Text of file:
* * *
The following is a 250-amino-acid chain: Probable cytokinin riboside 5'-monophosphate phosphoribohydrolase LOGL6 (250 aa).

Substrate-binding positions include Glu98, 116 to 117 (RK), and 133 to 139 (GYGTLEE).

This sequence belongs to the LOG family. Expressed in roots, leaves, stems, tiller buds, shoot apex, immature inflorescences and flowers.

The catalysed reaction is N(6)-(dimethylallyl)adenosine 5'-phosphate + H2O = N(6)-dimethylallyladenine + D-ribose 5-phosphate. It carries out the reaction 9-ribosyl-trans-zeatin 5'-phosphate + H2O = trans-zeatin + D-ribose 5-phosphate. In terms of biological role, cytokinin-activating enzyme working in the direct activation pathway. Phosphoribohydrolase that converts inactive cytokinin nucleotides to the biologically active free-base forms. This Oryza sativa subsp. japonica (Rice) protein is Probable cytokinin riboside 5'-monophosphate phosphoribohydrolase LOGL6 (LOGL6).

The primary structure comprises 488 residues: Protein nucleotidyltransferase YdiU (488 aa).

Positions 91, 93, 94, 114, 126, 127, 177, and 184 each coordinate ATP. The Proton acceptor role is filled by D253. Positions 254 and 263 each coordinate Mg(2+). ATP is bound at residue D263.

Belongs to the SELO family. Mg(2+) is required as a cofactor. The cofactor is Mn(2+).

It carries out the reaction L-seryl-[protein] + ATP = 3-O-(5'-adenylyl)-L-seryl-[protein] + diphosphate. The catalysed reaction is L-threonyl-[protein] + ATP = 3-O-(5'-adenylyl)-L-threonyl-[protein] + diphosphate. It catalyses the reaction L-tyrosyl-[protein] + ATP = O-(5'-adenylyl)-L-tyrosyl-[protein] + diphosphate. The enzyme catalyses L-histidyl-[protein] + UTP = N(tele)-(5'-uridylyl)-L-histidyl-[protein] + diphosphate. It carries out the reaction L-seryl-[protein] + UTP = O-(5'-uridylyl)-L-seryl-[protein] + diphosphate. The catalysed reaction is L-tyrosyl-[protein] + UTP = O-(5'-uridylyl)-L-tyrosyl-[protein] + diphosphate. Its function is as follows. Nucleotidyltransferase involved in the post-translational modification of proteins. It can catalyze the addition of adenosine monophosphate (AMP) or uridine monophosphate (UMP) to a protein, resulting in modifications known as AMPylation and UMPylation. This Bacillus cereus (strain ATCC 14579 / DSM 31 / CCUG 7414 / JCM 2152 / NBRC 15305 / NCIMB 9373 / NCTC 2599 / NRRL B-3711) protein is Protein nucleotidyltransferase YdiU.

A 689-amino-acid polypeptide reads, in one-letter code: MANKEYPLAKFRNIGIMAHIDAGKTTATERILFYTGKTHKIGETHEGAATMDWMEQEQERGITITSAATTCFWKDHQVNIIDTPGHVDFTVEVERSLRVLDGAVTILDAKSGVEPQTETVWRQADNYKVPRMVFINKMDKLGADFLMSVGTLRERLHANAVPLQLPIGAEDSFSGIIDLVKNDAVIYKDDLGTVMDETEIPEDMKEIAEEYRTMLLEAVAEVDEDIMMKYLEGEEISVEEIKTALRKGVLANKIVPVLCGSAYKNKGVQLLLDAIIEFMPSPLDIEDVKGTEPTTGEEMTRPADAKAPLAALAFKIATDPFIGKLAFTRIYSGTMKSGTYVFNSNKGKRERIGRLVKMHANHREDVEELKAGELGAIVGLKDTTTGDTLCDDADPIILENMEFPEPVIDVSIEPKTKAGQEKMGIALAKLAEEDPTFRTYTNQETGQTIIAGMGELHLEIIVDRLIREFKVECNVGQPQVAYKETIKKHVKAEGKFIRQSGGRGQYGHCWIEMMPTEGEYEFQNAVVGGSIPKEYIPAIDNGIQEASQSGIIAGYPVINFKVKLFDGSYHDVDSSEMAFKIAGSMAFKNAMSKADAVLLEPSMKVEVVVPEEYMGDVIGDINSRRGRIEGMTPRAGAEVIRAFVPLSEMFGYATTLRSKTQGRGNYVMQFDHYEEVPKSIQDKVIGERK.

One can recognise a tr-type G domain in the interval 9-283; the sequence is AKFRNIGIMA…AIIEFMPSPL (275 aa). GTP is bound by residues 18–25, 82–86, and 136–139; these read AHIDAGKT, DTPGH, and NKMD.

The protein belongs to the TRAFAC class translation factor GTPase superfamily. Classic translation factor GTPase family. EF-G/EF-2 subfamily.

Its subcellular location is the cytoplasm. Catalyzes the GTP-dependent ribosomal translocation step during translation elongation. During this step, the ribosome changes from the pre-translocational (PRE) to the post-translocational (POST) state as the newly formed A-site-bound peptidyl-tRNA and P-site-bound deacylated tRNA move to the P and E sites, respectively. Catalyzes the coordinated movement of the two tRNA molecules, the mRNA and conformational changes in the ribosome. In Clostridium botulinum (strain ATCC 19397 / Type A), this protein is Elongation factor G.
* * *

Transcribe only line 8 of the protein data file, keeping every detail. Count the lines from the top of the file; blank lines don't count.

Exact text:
It carries out the reaction L-seryl-[protein] + ATP = 3-O-(5'-adenylyl)-L-seryl-[protein] + diphosphate. The catalysed reaction is L-threonyl-[protein] + ATP = 3-O-(5'-adenylyl)-L-threonyl-[protein] + diphosphate. It catalyses the reaction L-tyrosyl-[protein] + ATP = O-(5'-adenylyl)-L-tyrosyl-[protein] + diphosphate. The enzyme catalyses L-histidyl-[protein] + UTP = N(tele)-(5'-uridylyl)-L-histidyl-[protein] + diphosphate. It carries out the reaction L-seryl-[protein] + UTP = O-(5'-uridylyl)-L-seryl-[protein] + diphosphate. The catalysed reaction is L-tyrosyl-[protein] + UTP = O-(5'-uridylyl)-L-tyrosyl-[protein] + diphosphate. Its function is as follows. Nucleotidyltransferase involved in the post-translational modification of proteins. It can catalyze the addition of adenosine monophosphate (AMP) or uridine monophosphate (UMP) to a protein, resulting in modifications known as AMPylation and UMPylation. This Bacillus cereus (strain ATCC 14579 / DSM 31 / CCUG 7414 / JCM 2152 / NBRC 15305 / NCIMB 9373 / NCTC 2599 / NRRL B-3711) protein is Protein nucleotidyltransferase YdiU.